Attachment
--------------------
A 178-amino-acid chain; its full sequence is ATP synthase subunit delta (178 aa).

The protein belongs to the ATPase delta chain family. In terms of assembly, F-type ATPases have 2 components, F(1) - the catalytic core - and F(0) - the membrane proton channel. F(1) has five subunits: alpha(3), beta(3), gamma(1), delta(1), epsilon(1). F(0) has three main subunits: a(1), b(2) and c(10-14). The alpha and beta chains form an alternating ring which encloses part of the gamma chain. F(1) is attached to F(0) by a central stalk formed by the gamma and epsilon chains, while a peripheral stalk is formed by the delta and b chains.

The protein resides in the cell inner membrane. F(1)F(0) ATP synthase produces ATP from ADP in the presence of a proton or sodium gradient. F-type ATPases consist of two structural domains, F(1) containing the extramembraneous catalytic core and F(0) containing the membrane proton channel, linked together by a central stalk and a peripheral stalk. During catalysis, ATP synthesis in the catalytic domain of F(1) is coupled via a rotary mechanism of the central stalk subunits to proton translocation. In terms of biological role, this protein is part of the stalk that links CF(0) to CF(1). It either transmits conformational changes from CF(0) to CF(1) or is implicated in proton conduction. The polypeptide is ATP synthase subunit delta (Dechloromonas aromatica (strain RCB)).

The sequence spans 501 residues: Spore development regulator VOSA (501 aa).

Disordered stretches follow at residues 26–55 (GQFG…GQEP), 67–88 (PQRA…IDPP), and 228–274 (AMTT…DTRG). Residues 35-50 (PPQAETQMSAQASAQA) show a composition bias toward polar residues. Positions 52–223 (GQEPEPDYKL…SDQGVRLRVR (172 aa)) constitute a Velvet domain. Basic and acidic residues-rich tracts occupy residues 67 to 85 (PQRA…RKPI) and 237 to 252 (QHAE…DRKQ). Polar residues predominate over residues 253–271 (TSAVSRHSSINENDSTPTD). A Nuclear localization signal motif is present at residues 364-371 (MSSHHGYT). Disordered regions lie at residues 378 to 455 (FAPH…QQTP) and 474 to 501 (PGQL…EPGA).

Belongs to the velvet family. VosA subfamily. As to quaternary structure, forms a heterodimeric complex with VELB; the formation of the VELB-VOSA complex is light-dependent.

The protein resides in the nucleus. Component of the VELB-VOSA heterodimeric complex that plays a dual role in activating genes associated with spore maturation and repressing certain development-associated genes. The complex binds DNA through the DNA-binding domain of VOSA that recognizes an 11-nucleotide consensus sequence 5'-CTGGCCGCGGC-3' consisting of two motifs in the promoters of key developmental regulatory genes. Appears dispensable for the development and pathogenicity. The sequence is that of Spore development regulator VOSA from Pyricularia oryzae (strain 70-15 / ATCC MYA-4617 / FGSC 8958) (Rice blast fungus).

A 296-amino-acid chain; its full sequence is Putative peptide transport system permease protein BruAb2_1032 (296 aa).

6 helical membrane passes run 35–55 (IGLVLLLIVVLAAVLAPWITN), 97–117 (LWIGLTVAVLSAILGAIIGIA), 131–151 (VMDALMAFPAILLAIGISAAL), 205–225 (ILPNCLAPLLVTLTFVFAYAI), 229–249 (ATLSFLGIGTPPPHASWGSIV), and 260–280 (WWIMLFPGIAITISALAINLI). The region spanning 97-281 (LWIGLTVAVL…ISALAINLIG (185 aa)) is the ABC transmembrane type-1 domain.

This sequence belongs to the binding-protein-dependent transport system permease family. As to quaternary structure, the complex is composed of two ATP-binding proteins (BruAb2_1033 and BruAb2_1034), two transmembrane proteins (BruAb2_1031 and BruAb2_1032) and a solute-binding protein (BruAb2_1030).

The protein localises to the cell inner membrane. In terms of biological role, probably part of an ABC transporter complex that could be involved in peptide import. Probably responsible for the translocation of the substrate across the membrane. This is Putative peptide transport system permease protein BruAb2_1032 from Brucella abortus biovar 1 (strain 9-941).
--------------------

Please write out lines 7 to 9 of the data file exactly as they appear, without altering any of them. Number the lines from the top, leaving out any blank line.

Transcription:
The protein resides in the nucleus. Component of the VELB-VOSA heterodimeric complex that plays a dual role in activating genes associated with spore maturation and repressing certain development-associated genes. The complex binds DNA through the DNA-binding domain of VOSA that recognizes an 11-nucleotide consensus sequence 5'-CTGGCCGCGGC-3' consisting of two motifs in the promoters of key developmental regulatory genes. Appears dispensable for the development and pathogenicity. The sequence is that of Spore development regulator VOSA from Pyricularia oryzae (strain 70-15 / ATCC MYA-4617 / FGSC 8958) (Rice blast fungus).

A 296-amino-acid chain; its full sequence is Putative peptide transport system permease protein BruAb2_1032 (296 aa).

6 helical membrane passes run 35–55 (IGLVLLLIVVLAAVLAPWITN), 97–117 (LWIGLTVAVLSAILGAIIGIA), 131–151 (VMDALMAFPAILLAIGISAAL), 205–225 (ILPNCLAPLLVTLTFVFAYAI), 229–249 (ATLSFLGIGTPPPHASWGSIV), and 260–280 (WWIMLFPGIAITISALAINLI). The region spanning 97-281 (LWIGLTVAVL…ISALAINLIG (185 aa)) is the ABC transmembrane type-1 domain.